See posts here and here for Department of State reaction to the publication of Nikita Khrushchev’s memoirs.


[1] Policy Information Statement EUR-243: 20th Congress of the CPSU, enclosed in Circular Airgram 6001, February 8, 1956, file 511.00/3-2256 (NAID 171392418), 1955-59 Central Decimal File, RG 59: General Records of the Department of State.  Printed in Foreign Relations of the United States, 1955-57, Volume XXIV: Soviet Union; Eastern Mediterranean.

[2] Charles E. Bohlen, Witness to History, 1929-1969 (New York: W.W. Norton, 1973), p. 394.  Diplomatic reporting was based on public statements published in “Pravda” or other publications as foreign diplomats were not allowed to attend. 

[3] Bohlen, p. 396.

[4] Bohlen, pp. 396-97.

[5] Memorandum of Discussion, 280th Meeting of the National Security Council, March 22, 1956, Foreign Relations of the United States, 1955-57, Volume XXIV: Soviet Union; Eastern Mediterranean, pp. 72-75.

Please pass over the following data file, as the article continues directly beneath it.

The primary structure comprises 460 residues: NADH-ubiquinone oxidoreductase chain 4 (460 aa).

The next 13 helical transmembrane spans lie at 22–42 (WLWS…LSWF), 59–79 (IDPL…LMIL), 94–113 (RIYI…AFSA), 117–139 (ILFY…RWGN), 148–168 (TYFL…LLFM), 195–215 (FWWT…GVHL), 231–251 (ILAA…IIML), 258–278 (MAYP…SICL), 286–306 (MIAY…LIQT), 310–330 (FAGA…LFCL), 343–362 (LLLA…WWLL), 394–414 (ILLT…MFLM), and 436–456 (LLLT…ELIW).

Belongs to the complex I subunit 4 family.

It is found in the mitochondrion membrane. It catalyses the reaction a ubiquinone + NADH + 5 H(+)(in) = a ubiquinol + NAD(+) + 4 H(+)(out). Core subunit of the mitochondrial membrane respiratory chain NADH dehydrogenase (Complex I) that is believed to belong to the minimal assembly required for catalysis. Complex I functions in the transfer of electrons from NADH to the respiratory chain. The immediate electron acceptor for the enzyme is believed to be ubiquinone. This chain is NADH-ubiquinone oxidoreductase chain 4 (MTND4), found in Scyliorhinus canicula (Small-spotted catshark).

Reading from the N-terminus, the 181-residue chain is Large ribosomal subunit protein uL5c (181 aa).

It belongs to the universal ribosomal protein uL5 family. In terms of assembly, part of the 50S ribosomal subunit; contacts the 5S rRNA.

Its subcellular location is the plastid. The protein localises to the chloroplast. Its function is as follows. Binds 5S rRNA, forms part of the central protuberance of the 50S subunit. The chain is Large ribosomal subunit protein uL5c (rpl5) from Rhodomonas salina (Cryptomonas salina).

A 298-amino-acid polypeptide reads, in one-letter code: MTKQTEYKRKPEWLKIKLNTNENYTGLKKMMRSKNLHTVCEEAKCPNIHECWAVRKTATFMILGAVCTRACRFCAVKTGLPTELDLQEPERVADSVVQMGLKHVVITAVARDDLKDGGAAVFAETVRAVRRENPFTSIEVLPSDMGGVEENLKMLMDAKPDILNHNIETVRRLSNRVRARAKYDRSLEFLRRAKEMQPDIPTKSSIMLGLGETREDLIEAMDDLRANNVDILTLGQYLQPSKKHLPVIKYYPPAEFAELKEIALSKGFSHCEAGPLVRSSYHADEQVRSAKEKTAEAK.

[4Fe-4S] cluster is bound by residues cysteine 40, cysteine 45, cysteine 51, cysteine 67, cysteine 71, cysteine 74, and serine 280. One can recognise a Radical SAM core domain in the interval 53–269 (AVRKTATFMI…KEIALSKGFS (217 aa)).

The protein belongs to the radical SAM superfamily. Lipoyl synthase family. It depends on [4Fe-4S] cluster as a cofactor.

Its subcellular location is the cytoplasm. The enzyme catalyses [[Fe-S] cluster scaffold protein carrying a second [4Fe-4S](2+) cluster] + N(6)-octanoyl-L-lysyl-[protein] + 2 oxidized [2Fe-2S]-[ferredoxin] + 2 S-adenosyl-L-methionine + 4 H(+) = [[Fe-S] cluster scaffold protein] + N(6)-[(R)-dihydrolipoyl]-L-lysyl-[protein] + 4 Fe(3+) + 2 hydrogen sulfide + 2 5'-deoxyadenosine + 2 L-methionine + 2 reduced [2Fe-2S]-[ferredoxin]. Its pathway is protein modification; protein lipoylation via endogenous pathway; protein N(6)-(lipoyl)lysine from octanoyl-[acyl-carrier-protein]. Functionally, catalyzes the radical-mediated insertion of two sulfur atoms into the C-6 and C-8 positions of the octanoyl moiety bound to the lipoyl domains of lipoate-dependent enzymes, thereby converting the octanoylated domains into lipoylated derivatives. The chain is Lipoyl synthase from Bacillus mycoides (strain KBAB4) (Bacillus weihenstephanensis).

[6] United States Information Agency, Joint State-USIA Circular Telegram 408, March 22, 1956, file 511.00/3-2256 (NAID 171392418), 1955-59 Central Decimal File, RG 59: General Records of the Department of State.

[7] Department of State, Press Release No. 171, April 3, 1956, Press Releases, 1912-1990 (NAID 602158), RG 59: General Records of the Department of State.

[8] United States Information Agency, Joint State-USIA Circular Airgram 2005, April 12, 1956, file 511.00/4-1256 (NAID 171392418), 1955-59 Central Decimal File, RG 59: General Records of the Department of State.

[9] Policy Information Statement FE-243: The Far East and the Soviet Anti-Stalin Campaign, enclosed in Circular Airgram 8285, April 20, 1956, file 511.00/4-2056 (NAID 171392418), 1955-59 Central Decimal File, RG 59: General Records of the Department of State. Sent to the embassies and consulates in Bangkok, Canberra, Djakarta, Fukuoka, Hong Kong, Kobe, Kuala Lumpur, Manila, Medan, Melbourne, Nagoya, Phnom Penh, Rangoon, Saigon, Sapporo, Seoul, Singapore, Sydney, Taipei, Tokyo, Vientiane, and Wellington.